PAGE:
Every December 18th

In just 15 short minutes, it will be December 18th.  A day 5 years ago that will forever be etched in my mind and tattooed on my heart.

Rewind to 12/18/12. It was early evening. John was at work. He had only been assigned to patrol a few months and was fresh out of his training by a couple of weeks.  I was at home with our son, who was a couple days shy of his 2nd birthday. I was also 35 weeks pregnant with our second son. My phone rang. It was John and his words were tumbling out so fast it took me a minute to understand him. It’s difficult to describe, but I could actually hear the adrenaline in his voice.
Do you know what that sounds like?
It’s a sweet mixture of relief, heart thumping fear, exhilaration, gratitude and a tiny bit of disbelief. It took me a minute to understand his words.
The first thing he said was, “I’m okay now.”  I know that hearing those words should provide immediate relief because that would mean that 1) not only is he alive to speak them  and 2) he’s conscious and coherent.  I’ve heard those words before and they have ALWAYS preceded the telling of a scary, dangerous encounter on the job that could have easily ended in a visit to our door by a couple of uniformed sergeants.  
This time, those words were followed by his retelling of responding to a 911 call where a young girl was perched on the edge of an overpass, ready to jump into traffic on Highway 62.  Several motorists  called 911 and he just happened to be nearby.  So he hit the lights and sirens and got there as fast as he could. About the same time, an officer from another agency arrived.  The girl was scared and didn’t understand my husband.  He knows probably 3 phrases in Spanish – none of which were any help that night.  As a true miracle would it, the other officer was bilingual and spoke Spanish.  I have no idea what he said to her.  Whatever it was, it made a difference.
Together, they lowered themselves to her.   Barely hanging on themselves, they bear hugged her to the overpass.  They had no harnesses.  There was nothing to keep them and the girl from falling to the freeway below.  They stayed there like that on that dark and  icy December night until a fire truck with a ladder arrived and got into position below them.  They helped her safely down and then got themselves to safety.
She left in an ambulance.  And my husband came home safely to us that night.  We would still have lots of chances to play, laugh and make memories together.
I cried so many tears that night after that phone call.  Tears of relief that he was ok.  Tears for the family who almost lost a daughter that night. Tears especially for her mama who almost lost her baby.  Tears for the girl herself.  What was so wrong in her life that the only solution she saw would be to end it?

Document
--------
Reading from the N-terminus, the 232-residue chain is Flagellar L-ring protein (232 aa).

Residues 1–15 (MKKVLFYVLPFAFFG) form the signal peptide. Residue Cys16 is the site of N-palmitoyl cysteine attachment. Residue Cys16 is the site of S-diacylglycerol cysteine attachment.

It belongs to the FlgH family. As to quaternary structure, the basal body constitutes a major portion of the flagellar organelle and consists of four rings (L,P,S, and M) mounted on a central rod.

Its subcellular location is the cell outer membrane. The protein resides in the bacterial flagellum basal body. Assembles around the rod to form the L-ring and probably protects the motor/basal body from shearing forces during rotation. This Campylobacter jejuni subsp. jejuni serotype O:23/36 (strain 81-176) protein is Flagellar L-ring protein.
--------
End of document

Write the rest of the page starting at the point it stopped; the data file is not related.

I prayed harder that night than I can remember.  I prayed first for the girl.  I prayed that she would get the help she needed so much. I prayed that she felt the love of those big strong arms that kept her safe on the overpass. I prayed that she would continue to feel love as her journey on this earth continues.  I prayed that God would continue to keep my husband safe in the future.  I prayed that God would continue working through my husband to be a source of service, protection and sacrifice to others.  I prayed he wouldn’t make me a pregnant widow.  I prayed the same for the other officer. I prayed for that other officer’s wife, knowing that she was likely feeling many of same things I was feeling.
I thanked God for not letting the holidays be forever changed for the girl’s family or ours.
Every year on this day, I say a special prayer for the girl and wonder about her.  I never learned any specifics about her.  All I know is that she was a teenager and didn’t speak English.  Tonight, when I pray for her again, I will pray that wherever she is, that she is loved, knows that she is loved and that she is thriving.

As a result of the efforts,  a few months later my husband and the other officer were given Awards of Merit in recognition for their heroism and quick thinking that night.  Going to the ceremony and listening to the story being retold, I felt tears again.   And when my husband walked up to receive his, no one smiled bigger or clapped louder than me.  Well, except maybe his mom!

To say that I am proud of the man and the police officer he is would be an understatement.  He is an amazing father to our three boys, a caring husband and best friend you could ask for.  Whenever he can’t be with us because of work, I am reminded that there are others out he is serving who need him just a tiny bit more than we do at that moment.  And I’m happy to share him if that means another family doesn’t lose a loved one or he can provide comfort to those who need it.  Keeping that perspective helps me keep the home fires burning while he’s at work.
Our boys are growing up knowing their daddy is a police officer.  They are too young to really understand what that means.  We choose to focus on the fact that daddy helps people.  And in the last few weeks, our four year old keeps saying when he grows up, he wants to be a police officer.  And not only that, he also says that he “…wants to be on Daddy’s team with him.”
Having one police officer in the family is quite enough. I’m not sure my heart could handle two.  I know that it’s not my decision to make. And now knowing that he wants to follow in his daddy’s footsteps, I’m going to add a special prayer for him every December 18th.
*Photo credit to Melissa Soto Photography

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